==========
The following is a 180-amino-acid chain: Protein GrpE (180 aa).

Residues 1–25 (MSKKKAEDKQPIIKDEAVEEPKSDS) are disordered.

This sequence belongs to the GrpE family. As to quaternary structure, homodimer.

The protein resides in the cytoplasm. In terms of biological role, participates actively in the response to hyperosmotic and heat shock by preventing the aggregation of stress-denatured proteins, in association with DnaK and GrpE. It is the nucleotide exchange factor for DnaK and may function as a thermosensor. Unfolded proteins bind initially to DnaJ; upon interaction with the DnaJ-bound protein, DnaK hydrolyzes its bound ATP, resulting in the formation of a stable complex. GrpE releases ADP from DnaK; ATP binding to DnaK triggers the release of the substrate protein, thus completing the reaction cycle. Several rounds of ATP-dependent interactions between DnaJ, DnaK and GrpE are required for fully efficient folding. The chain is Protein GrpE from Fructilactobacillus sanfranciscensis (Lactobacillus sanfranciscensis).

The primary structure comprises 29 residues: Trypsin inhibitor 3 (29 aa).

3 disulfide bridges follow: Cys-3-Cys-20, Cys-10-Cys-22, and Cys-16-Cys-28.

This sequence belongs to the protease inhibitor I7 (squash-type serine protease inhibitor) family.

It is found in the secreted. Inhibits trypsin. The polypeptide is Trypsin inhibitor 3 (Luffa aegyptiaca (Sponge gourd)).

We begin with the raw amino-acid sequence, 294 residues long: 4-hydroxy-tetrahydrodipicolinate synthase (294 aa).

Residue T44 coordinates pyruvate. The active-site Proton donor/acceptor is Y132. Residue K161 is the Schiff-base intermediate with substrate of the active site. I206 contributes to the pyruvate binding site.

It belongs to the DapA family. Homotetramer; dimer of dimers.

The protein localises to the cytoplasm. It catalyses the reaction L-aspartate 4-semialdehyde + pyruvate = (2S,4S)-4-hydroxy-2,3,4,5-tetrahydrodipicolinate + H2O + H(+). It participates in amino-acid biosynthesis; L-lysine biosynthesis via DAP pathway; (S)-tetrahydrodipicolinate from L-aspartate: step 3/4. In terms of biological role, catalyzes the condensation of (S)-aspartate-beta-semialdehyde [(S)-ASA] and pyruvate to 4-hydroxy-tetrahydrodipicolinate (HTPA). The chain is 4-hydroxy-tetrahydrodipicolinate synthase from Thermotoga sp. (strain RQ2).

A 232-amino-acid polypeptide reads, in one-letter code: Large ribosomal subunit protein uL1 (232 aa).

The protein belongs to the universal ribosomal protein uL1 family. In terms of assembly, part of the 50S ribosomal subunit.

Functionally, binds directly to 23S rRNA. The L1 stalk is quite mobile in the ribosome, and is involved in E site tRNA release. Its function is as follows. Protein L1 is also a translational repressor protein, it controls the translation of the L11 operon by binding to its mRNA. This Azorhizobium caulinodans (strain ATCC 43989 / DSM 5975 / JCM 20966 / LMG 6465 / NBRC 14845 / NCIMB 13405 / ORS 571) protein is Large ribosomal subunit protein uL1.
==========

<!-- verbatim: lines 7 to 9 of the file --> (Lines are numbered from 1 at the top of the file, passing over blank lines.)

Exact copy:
This sequence belongs to the protease inhibitor I7 (squash-type serine protease inhibitor) family.

It is found in the secreted. Inhibits trypsin. The polypeptide is Trypsin inhibitor 3 (Luffa aegyptiaca (Sponge gourd)).

We begin with the raw amino-acid sequence, 294 residues long: 4-hydroxy-tetrahydrodipicolinate synthase (294 aa).